Marijn Heule

Marijn Heule

Associate Professor


Office 9107 Gates and Hillman Centers


Computer Science Department

Administrative Support Person
Tracy Farbacher

Research Interests
Formal Methods
Pure and Applied Logic

Cayden Codel
Joseph Reeves
Bernardo Anibal Subercaseaux Roa
Emre Yolcu
James Gallicchio

CSD Courses Taught

15653 - Spring, 2024

15311 - Spring, 2024

Research/Teaching Statement

My research focuses on solving hard problems automatically with having high confidence in the results. While humans are great at many aspects of problem solving, we are no match for computers in a range of ways, including precise logical reasoning. Such reasoning is crucial in industry and academia, for instance to ensure that computer systems work exactly as intended, in fields ranging from health care to finance to aviation. The main themes of my research are described below.

Trusted Computing. Fully automated reasoning tools are frequently used in industry to determine the presence or absence of bugs in hardware or software and in academia to solve long-standing open problems. Yet these tools are often highly complex, which raises the question of whether we can trust their results. This question is particularly important when such tools are used to determine the correctness of safety-critical systems. Here, correctness means that there exists no input that violates the safety requirements. I have been working on developing proof systems that can compactly express that the entire search space has been explored and, in addition, on efficient, formally-verified tools to validate statements in these proof systems.

Reasoning and Understanding. Human proofs and computer-generated proofs differ in many aspects. An argument often heard is that human proofs provide us with understanding whereas computer-generated proofs merely show the correctness of a statement. While there is some truth to this argument, it is also true that modern proof-checking tools can actually provide us with many important insights into the nature of a problem. Ultimately, I aim to transform computer-generated proofs into humanly understandable arguments. Such arguments could provide us with insights into how problems have been solved, which in turn could allow mathematicians to construct smaller proofs.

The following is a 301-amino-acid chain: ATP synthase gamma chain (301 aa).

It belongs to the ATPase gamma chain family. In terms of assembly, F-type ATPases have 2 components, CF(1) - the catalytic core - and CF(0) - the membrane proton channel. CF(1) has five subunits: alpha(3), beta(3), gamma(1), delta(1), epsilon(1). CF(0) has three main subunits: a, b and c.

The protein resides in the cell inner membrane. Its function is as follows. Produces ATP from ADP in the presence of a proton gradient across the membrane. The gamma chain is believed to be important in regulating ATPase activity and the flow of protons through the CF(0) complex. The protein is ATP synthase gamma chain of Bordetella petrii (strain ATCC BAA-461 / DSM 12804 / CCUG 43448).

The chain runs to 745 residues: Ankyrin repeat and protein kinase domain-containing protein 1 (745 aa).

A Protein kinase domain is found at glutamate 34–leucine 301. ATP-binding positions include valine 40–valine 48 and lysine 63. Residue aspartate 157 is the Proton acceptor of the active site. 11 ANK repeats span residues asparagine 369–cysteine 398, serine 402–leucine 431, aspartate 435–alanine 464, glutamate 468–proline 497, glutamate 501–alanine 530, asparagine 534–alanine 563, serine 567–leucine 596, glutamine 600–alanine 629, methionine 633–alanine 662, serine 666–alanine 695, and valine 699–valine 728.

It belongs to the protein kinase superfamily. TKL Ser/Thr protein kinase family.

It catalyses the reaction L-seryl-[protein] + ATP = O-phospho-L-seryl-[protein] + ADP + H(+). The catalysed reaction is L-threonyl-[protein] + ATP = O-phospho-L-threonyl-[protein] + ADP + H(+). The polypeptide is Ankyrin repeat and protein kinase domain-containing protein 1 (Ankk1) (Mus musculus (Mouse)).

Strong Proof Systems. Automated reasoning can fail miserably on seemingly easy problems due to the weakness of commonly used proof systems that do not support reasoning at a high level of abstraction. To deal with this issue, I have been developing new proof systems that not only generalize strong existing proof systems, but that are also well suited for mechanization. There exist short arguments in these proof systems for many well-known problems that are hard for existing automated-reasoning approaches. The key to solving problems that require some form of abstract reasoning is not the ability to simulate human thinking, but rather to equip the machine with appropriate reasoning capabilities to find its own short arguments.

Representing Problems. A common approach in automated reasoning is to translate a given application instance into propositional logic and then solve the resulting formula with a dedicated solver. Since the quality of the translation has a big impact on the solver performance, it is no coincidence that solvers are highly successful in the field of hardware verification: digital electronic circuits have a direct translation to propositional logic which is often adequate for solving. However, the same is not true for many other applications. I have been studying how to automatically fix translations so that non-experts can achieve strong solver performance on their applications.

Reasoning in the Cloud. Supercomputers offer enormous potential to solve hard reasoning problems. However, to capitalize on this potential, we need to find ways to distribute computation evenly over many different cores, which is far from trivial. I have been working on a new parallel solving paradigm, called Cube-and-Conquer, that has been successful in realizing this goal for some long-standing open problems in mathematics. I envision a future in which automated reasoning will be a cloud service to solve both easy and hard problems. This service will not only be able to answer many important questions in industry and academia; it will also allow external validation of enormous proofs and provide explanations that help us understand its results.